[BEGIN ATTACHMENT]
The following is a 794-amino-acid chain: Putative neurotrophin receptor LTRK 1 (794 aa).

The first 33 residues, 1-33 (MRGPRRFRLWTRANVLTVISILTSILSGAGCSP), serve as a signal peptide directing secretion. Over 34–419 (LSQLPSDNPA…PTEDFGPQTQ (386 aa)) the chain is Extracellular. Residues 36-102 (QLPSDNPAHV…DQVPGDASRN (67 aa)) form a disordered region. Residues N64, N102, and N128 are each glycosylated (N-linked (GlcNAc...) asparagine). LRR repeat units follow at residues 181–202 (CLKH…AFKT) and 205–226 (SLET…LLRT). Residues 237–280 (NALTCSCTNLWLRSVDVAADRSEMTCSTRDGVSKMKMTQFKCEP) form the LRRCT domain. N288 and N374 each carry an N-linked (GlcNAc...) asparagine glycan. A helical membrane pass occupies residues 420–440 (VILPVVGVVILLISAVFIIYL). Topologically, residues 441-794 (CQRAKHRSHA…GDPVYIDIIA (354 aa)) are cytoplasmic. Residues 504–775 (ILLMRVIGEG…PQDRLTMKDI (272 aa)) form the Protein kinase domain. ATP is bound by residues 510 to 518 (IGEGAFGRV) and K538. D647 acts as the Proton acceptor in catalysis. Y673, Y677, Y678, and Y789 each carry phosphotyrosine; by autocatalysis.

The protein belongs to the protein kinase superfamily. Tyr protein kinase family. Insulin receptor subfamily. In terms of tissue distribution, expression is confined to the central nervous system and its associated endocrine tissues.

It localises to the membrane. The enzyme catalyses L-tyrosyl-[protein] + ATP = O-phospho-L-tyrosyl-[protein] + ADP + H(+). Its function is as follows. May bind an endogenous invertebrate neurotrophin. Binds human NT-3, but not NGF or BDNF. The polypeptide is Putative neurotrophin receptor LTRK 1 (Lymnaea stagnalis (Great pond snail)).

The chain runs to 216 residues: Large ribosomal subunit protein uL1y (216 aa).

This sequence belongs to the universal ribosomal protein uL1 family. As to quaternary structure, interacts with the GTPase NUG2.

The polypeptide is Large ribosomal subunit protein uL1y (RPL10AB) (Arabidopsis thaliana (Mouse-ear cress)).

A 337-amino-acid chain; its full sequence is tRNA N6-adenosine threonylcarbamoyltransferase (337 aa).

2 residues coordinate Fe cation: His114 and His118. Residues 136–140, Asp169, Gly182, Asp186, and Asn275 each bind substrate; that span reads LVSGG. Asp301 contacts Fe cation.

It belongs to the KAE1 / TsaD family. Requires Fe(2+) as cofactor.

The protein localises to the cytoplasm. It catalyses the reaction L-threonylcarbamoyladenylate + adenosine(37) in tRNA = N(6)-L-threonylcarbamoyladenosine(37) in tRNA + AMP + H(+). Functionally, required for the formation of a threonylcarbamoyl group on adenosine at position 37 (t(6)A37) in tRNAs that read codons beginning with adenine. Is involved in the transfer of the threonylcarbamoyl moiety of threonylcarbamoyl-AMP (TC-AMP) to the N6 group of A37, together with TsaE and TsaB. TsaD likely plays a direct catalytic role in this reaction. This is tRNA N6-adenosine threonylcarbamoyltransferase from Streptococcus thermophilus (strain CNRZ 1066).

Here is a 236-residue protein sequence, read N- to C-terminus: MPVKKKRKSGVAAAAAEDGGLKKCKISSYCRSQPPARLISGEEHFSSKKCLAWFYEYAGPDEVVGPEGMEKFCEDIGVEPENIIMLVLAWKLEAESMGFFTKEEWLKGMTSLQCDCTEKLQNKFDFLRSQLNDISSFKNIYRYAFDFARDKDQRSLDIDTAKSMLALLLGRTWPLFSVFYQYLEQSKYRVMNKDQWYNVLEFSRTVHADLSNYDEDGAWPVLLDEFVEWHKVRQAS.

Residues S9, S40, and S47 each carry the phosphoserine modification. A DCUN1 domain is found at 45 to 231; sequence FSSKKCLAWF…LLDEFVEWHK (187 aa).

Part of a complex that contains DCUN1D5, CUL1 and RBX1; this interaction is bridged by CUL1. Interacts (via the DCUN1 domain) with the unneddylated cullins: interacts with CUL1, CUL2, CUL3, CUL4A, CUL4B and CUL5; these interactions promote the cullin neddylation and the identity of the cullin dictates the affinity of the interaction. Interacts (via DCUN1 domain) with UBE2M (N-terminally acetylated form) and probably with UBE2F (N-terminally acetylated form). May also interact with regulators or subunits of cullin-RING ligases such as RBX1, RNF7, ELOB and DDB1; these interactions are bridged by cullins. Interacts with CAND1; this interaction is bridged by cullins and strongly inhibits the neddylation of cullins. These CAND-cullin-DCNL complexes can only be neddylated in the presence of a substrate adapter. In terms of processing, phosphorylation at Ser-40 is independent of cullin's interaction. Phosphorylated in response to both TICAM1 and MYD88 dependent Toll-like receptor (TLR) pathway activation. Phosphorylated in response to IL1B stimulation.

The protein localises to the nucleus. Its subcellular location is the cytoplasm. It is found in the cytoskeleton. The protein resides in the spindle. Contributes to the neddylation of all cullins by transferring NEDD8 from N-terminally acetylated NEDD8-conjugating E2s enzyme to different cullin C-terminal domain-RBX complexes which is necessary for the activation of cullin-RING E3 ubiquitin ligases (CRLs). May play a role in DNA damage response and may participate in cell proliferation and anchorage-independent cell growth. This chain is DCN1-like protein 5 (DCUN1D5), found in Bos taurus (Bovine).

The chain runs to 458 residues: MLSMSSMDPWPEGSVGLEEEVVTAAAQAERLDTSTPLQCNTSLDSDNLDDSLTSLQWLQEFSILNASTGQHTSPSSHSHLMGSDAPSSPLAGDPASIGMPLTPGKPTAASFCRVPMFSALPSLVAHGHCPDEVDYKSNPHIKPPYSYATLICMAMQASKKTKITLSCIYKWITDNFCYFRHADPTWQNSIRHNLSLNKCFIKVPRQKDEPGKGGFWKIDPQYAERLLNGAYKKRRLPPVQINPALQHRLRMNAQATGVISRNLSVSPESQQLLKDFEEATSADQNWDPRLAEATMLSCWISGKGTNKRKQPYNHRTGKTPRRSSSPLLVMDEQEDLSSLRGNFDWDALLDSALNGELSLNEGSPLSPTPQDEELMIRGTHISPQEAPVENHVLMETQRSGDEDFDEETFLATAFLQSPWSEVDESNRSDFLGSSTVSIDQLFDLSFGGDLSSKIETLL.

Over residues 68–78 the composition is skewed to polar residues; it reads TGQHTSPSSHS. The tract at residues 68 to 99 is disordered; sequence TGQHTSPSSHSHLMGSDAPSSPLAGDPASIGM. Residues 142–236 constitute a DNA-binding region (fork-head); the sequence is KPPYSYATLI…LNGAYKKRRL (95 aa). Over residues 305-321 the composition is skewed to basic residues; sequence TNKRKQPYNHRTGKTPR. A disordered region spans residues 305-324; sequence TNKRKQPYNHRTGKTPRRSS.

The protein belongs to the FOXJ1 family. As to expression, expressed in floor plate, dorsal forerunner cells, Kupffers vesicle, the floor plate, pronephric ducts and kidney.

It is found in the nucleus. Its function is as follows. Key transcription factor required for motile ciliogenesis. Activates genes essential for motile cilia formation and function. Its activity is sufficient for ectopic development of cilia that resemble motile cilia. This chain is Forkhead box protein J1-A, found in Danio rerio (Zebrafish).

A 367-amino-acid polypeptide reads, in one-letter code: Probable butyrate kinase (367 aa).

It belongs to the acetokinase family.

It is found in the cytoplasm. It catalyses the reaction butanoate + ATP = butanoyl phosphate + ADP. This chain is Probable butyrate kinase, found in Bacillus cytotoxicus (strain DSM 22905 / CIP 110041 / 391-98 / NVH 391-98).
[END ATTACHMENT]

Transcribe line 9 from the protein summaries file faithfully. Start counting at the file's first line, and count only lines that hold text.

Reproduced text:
2 residues coordinate Fe cation: His114 and His118. Residues 136–140, Asp169, Gly182, Asp186, and Asn275 each bind substrate; that span reads LVSGG. Asp301 contacts Fe cation.